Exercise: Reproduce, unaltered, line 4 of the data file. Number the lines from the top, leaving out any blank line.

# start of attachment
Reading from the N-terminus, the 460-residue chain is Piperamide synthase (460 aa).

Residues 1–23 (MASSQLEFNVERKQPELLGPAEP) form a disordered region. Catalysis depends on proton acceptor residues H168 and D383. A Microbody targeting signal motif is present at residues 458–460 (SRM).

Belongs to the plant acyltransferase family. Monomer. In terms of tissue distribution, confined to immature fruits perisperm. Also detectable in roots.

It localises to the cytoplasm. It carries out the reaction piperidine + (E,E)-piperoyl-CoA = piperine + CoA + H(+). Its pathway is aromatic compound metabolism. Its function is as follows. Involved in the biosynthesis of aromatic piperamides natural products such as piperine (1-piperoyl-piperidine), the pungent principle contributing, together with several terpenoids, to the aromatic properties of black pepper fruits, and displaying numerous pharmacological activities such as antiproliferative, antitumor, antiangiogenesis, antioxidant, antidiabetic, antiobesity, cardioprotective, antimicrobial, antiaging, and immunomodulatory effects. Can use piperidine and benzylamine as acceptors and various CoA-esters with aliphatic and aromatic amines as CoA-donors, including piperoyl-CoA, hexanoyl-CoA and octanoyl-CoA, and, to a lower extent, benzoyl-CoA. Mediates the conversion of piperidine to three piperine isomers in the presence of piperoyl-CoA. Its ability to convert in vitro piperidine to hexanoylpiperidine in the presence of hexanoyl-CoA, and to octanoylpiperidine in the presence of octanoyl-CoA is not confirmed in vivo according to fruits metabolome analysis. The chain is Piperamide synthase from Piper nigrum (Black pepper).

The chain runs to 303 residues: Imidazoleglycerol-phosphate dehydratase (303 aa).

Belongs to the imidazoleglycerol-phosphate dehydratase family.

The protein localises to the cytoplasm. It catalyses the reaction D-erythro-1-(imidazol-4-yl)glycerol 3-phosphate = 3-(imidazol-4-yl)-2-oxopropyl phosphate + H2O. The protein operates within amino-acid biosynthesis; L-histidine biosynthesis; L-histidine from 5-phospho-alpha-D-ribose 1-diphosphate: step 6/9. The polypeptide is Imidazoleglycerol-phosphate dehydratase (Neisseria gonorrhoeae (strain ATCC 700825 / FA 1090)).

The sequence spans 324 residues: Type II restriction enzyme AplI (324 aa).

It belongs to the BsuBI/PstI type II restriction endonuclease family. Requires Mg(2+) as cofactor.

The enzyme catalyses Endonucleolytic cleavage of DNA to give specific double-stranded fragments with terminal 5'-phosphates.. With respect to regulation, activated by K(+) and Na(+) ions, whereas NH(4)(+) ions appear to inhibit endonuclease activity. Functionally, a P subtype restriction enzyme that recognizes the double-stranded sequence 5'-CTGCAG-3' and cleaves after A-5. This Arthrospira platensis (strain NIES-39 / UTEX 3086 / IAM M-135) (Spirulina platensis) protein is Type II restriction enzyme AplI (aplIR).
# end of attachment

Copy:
It localises to the cytoplasm. It carries out the reaction piperidine + (E,E)-piperoyl-CoA = piperine + CoA + H(+). Its pathway is aromatic compound metabolism. Its function is as follows. Involved in the biosynthesis of aromatic piperamides natural products such as piperine (1-piperoyl-piperidine), the pungent principle contributing, together with several terpenoids, to the aromatic properties of black pepper fruits, and displaying numerous pharmacological activities such as antiproliferative, antitumor, antiangiogenesis, antioxidant, antidiabetic, antiobesity, cardioprotective, antimicrobial, antiaging, and immunomodulatory effects. Can use piperidine and benzylamine as acceptors and various CoA-esters with aliphatic and aromatic amines as CoA-donors, including piperoyl-CoA, hexanoyl-CoA and octanoyl-CoA, and, to a lower extent, benzoyl-CoA. Mediates the conversion of piperidine to three piperine isomers in the presence of piperoyl-CoA. Its ability to convert in vitro piperidine to hexanoylpiperidine in the presence of hexanoyl-CoA, and to octanoylpiperidine in the presence of octanoyl-CoA is not confirmed in vivo according to fruits metabolome analysis. The chain is Piperamide synthase from Piper nigrum (Black pepper).